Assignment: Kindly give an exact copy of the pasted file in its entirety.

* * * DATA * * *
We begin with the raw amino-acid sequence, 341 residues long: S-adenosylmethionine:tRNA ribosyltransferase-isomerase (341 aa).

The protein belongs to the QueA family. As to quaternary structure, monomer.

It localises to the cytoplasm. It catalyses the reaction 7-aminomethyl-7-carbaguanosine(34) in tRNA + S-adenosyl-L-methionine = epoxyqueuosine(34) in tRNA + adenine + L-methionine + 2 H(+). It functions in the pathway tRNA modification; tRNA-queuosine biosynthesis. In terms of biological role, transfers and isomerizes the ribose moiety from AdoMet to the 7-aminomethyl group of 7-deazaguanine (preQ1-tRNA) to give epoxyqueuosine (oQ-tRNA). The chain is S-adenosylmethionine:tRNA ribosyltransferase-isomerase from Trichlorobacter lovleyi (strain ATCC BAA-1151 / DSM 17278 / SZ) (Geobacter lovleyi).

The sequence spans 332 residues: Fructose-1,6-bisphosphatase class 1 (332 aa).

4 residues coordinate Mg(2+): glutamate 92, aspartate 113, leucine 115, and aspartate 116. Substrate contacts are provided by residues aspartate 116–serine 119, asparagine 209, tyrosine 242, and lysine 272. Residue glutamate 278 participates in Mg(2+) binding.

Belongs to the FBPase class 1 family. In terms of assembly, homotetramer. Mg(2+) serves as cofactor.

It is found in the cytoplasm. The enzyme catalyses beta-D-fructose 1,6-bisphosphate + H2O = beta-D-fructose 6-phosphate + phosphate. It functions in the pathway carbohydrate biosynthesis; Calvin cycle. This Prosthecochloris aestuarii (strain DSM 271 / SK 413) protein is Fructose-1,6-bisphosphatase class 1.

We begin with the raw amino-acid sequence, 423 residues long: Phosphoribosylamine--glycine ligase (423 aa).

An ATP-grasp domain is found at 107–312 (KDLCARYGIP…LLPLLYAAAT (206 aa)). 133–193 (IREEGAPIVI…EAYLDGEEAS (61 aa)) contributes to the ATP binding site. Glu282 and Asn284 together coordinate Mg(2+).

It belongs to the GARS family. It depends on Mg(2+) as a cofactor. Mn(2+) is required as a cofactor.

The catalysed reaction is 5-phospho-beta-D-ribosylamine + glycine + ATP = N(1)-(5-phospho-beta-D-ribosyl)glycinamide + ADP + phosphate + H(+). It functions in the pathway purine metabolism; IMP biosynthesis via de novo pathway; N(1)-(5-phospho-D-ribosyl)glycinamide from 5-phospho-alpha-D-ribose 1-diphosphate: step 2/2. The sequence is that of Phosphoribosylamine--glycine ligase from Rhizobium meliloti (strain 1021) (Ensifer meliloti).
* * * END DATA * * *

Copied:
We begin with the raw amino-acid sequence, 341 residues long: S-adenosylmethionine:tRNA ribosyltransferase-isomerase (341 aa).

The protein belongs to the QueA family. As to quaternary structure, monomer.

It localises to the cytoplasm. It catalyses the reaction 7-aminomethyl-7-carbaguanosine(34) in tRNA + S-adenosyl-L-methionine = epoxyqueuosine(34) in tRNA + adenine + L-methionine + 2 H(+). It functions in the pathway tRNA modification; tRNA-queuosine biosynthesis. In terms of biological role, transfers and isomerizes the ribose moiety from AdoMet to the 7-aminomethyl group of 7-deazaguanine (preQ1-tRNA) to give epoxyqueuosine (oQ-tRNA). The chain is S-adenosylmethionine:tRNA ribosyltransferase-isomerase from Trichlorobacter lovleyi (strain ATCC BAA-1151 / DSM 17278 / SZ) (Geobacter lovleyi).

The sequence spans 332 residues: Fructose-1,6-bisphosphatase class 1 (332 aa).

4 residues coordinate Mg(2+): glutamate 92, aspartate 113, leucine 115, and aspartate 116. Substrate contacts are provided by residues aspartate 116–serine 119, asparagine 209, tyrosine 242, and lysine 272. Residue glutamate 278 participates in Mg(2+) binding.

Belongs to the FBPase class 1 family. In terms of assembly, homotetramer. Mg(2+) serves as cofactor.

It is found in the cytoplasm. The enzyme catalyses beta-D-fructose 1,6-bisphosphate + H2O = beta-D-fructose 6-phosphate + phosphate. It functions in the pathway carbohydrate biosynthesis; Calvin cycle. This Prosthecochloris aestuarii (strain DSM 271 / SK 413) protein is Fructose-1,6-bisphosphatase class 1.

We begin with the raw amino-acid sequence, 423 residues long: Phosphoribosylamine--glycine ligase (423 aa).

An ATP-grasp domain is found at 107–312 (KDLCARYGIP…LLPLLYAAAT (206 aa)). 133–193 (IREEGAPIVI…EAYLDGEEAS (61 aa)) contributes to the ATP binding site. Glu282 and Asn284 together coordinate Mg(2+).

It belongs to the GARS family. It depends on Mg(2+) as a cofactor. Mn(2+) is required as a cofactor.

The catalysed reaction is 5-phospho-beta-D-ribosylamine + glycine + ATP = N(1)-(5-phospho-beta-D-ribosyl)glycinamide + ADP + phosphate + H(+). It functions in the pathway purine metabolism; IMP biosynthesis via de novo pathway; N(1)-(5-phospho-D-ribosyl)glycinamide from 5-phospho-alpha-D-ribose 1-diphosphate: step 2/2. The sequence is that of Phosphoribosylamine--glycine ligase from Rhizobium meliloti (strain 1021) (Ensifer meliloti).